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Author Topic: An Idea From OZ  (Read 1264 times)
Skepticus
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« on: June 01, 2008, 05:57:37 AM »

Hello all.

I'm Steve from sunny South Australia. While I don't at the moment possess any colonies, I had 18 or 20 hives as a youngster, and I was planning to go into beekeeping professionally until we got hit by a heatwave that melted out all but three of them. It was actually my own fault, as I hadn't over wintered them properly. Perhaps I should have stuck with it, but I just felt too vulnerable to the forces of nature. I haven't kept bees since.

Recently I have been researching an Idea I have been developing for quite some time. It is, I believe, a unique combination of all the best characteristics of the Langstroth and the top bar hive, but it is designed to be viable on the commercial scale. It also does away with honey extractor and incorporates the harvest into a bulk harvesting plant that would be run as part of the wholesale service. Instead of extracting their own honey beekeepers would take supers of comb to market. It would be a much more hygienic, efficient, purpose built plant for honey harvesting.

Having learned about the honey packers / wholesalers and the price that they are paying beekeepers here in OZ at the moment, I believe the time is ripe to set up a cooperative to cut out the middle man and 'fix' the price fixing. The whole idea has grown somewhat and my focus has shifted to the honey marketing chain and developing a good management structure. I would like to see a honey harvesting / packaging plant / wholesaling company, for which shares can only be bought with honey. Beekeepers would bring their supers in for harvesting and a percentage would be retained for equity in the wholesale company.  I tried to find an Australian beekeeping forum to discuss this idea, but couldn't, so I set one up myself. Won't plug it here of course without the mod's blessing, but I will happily supply a link to the mods, for my beekeeping system, if anybody is interested.

Wonderful place you have here BTW!!
Regards Steve (Skepticus).
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Cindi
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« Reply #1 on: June 01, 2008, 10:15:25 AM »

Steve, welcome to our forum, another Australian, that is extremely cool.  It seems to me that we have several new members that have recently joined from your country, yeah!!!  We are growing in numbers, and we all know why.  This is the greatest site, with the most wonderful people, you have seen that.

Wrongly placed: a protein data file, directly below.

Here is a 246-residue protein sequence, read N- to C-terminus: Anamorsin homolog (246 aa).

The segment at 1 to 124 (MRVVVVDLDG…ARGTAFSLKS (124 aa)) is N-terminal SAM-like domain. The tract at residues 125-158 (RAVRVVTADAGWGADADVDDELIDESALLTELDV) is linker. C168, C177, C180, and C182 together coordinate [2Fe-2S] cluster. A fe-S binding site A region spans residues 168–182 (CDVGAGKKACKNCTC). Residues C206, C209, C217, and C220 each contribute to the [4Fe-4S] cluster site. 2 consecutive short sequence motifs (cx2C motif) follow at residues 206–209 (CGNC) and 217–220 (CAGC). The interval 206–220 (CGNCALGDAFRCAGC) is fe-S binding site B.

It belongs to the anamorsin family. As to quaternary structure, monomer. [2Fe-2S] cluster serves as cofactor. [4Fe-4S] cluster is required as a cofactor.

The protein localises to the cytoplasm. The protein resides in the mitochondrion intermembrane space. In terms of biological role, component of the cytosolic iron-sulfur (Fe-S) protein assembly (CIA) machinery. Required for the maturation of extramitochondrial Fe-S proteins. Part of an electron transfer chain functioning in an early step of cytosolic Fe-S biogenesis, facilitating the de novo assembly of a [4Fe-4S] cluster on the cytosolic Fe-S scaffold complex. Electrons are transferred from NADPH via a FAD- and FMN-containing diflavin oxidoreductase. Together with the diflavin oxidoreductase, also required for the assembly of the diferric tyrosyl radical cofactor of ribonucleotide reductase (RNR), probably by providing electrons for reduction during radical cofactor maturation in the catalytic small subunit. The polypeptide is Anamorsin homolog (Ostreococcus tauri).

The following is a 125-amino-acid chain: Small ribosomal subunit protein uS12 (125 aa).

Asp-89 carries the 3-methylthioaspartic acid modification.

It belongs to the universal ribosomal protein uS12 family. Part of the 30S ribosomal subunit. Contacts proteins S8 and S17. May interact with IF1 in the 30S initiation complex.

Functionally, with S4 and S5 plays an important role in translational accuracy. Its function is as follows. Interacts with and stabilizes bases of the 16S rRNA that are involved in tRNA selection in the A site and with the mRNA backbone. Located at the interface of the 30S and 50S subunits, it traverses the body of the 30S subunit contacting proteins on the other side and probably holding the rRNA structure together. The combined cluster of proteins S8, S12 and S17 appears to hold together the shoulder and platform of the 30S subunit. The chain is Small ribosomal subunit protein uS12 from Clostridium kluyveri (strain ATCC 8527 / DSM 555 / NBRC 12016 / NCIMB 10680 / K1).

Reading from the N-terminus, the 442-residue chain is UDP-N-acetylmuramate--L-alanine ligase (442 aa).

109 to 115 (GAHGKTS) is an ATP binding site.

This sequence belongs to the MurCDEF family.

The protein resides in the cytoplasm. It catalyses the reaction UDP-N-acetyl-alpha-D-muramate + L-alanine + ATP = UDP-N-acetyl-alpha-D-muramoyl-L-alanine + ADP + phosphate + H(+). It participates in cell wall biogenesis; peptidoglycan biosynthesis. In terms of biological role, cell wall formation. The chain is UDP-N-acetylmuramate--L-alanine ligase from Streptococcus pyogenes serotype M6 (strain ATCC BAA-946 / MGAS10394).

Your introduction was wonderful.  I am sorry that disaster struck you so many years ago and made you sad, so sad that you couldn't carry on with an obvious passion and love of the honeybee.  Carry on.  You will do well, you know that.

Your idea is very neat.  I hope it flies with great wings for you and you get some great input.  I would love to hear responses that come from our forum members here, it sounds like you have put alot of thought into your project and good and great luck.  Have that wonderful and beautiful day as yours, keep it happy and love our life we live.  Cindi
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There are strange things done in the midnight sun by the men who moil for gold.  The Arctic trails have their secret tales that would make your blood run cold.  The Northern Lights have seen queer sights, but the queerest they ever did see, what the night on the marge of Lake Lebarge, I cremated Sam McGee.  Robert Service
wayseer
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« Reply #2 on: June 01, 2008, 06:16:15 PM »

Hi Steve - glad to see yet another Aussie on board.

Interesting idea.  Not sure, but was that now how Capilano in Queensland started, as a sort of co-operative.

With the way costs are going I think you idea has merit - perhaps for the local producers.  The problem I see is - how do I get my frames loaded with honey to the centralised extracting plant - then, how do I get them back.  Fuel and the price thereof is becoming prohibitive.  To be cost efficient I would have to work out cost and work my hive numbers accordingly.  In other words, I might need a minimum of 100 hives - and 100 hundred hive is no long a hobby.  See my drift?

Let's know where you site is.
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Skepticus
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« Reply #3 on: June 02, 2008, 02:13:27 AM »

Hi Cindi, Thanks for your kind words.

Hi Wayseer, Not sure how Capillano started but essentially if the company went public, then anybody could buy in. The vested interests would not be in favor of the beekeepers any more. The co-op needs to be owned by beekeepers and stay that way. Best way to handle that I reckon, is no shares for money, only shares for honey.